Life and Death on the New York Dance Floor, 1980-1983
Tim Lawrence is Professor of Cultural Studies at the University of East London and the author of Love Saves the Day: A History of American Dance Music Culture, 1970–1979 and Hold On to Your Dreams: Arthur Russell and the Downtown Music Scene, 1973–1992, both also published by Duke University Press.
Frozen in Time or Freed into Infinity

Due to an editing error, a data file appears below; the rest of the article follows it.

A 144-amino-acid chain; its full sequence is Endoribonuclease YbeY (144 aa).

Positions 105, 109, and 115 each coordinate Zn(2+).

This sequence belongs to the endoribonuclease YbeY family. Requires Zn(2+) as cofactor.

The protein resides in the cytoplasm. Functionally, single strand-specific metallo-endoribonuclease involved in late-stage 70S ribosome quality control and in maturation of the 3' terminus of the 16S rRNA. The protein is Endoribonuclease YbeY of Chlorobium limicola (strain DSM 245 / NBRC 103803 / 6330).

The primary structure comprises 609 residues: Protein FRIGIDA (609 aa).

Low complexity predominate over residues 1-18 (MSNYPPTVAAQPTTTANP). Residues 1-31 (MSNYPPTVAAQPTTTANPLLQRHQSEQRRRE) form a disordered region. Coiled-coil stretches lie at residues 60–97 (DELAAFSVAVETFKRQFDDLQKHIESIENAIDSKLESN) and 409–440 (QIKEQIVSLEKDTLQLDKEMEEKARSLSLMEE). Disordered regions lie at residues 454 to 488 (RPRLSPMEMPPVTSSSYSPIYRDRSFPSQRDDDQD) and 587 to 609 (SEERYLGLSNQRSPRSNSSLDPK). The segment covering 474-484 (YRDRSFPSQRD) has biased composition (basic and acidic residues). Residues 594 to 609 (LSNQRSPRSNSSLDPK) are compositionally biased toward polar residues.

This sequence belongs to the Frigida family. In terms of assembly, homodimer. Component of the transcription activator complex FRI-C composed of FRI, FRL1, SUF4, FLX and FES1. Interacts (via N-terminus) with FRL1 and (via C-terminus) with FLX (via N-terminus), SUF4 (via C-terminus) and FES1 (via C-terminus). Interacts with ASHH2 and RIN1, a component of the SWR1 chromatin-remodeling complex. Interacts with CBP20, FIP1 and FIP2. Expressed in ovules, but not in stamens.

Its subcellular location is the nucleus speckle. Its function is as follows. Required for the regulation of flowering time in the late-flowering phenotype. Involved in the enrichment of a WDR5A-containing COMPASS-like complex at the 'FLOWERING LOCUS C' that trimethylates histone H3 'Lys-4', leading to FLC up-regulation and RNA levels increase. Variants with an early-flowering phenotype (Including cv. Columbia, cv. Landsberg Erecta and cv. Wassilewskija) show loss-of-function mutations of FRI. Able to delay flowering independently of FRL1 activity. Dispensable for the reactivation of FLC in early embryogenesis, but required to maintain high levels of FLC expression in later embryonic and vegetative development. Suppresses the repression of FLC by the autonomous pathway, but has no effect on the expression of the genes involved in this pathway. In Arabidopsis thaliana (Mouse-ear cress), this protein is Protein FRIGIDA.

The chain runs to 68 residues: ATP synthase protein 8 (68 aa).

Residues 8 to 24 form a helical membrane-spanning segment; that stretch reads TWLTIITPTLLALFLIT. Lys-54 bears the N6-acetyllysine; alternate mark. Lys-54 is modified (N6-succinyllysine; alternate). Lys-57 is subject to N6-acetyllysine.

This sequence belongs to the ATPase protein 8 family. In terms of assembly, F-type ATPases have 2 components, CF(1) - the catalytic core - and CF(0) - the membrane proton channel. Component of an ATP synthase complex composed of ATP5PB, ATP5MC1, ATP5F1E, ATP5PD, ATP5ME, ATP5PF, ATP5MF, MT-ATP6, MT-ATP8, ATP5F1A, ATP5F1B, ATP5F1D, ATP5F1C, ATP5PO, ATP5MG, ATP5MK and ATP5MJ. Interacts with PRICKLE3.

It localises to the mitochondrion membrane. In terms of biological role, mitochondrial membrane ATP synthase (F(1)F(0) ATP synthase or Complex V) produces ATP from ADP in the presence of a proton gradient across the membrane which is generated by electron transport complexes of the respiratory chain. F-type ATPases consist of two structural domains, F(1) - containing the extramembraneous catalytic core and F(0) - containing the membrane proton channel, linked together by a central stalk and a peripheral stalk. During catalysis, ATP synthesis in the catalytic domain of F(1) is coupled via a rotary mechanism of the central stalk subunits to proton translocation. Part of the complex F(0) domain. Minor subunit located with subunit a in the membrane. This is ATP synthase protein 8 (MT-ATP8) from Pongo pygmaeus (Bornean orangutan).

The Saint rivals Flamingo and 12 West closed during 1981, unable to hold on to their core dancers in the face of Bruce Mailman’s recently opened venue. Mailman attempted to re-create the collectivity of the gay male dance floor by employing a roster of DJs who, by dint of their revolving employment, could never be more important than the club itself. Alan Dodd, Jim Burgess, and Roy Thode were the principal DJs. Burgess retired on 31 January in dramatic circumstances; DJs Sharon White and Robbie Leslie stepped forward. During the same period the parameters of DJ-ing in the Saint and meeting the expectations of the crowd came into focus, with dancers requiring smooth mixing and high-tempo music. The strands of R&B, punk, and rap-influenced dance sounds that were gaining in popularity in other parts of the city hardly featured at all.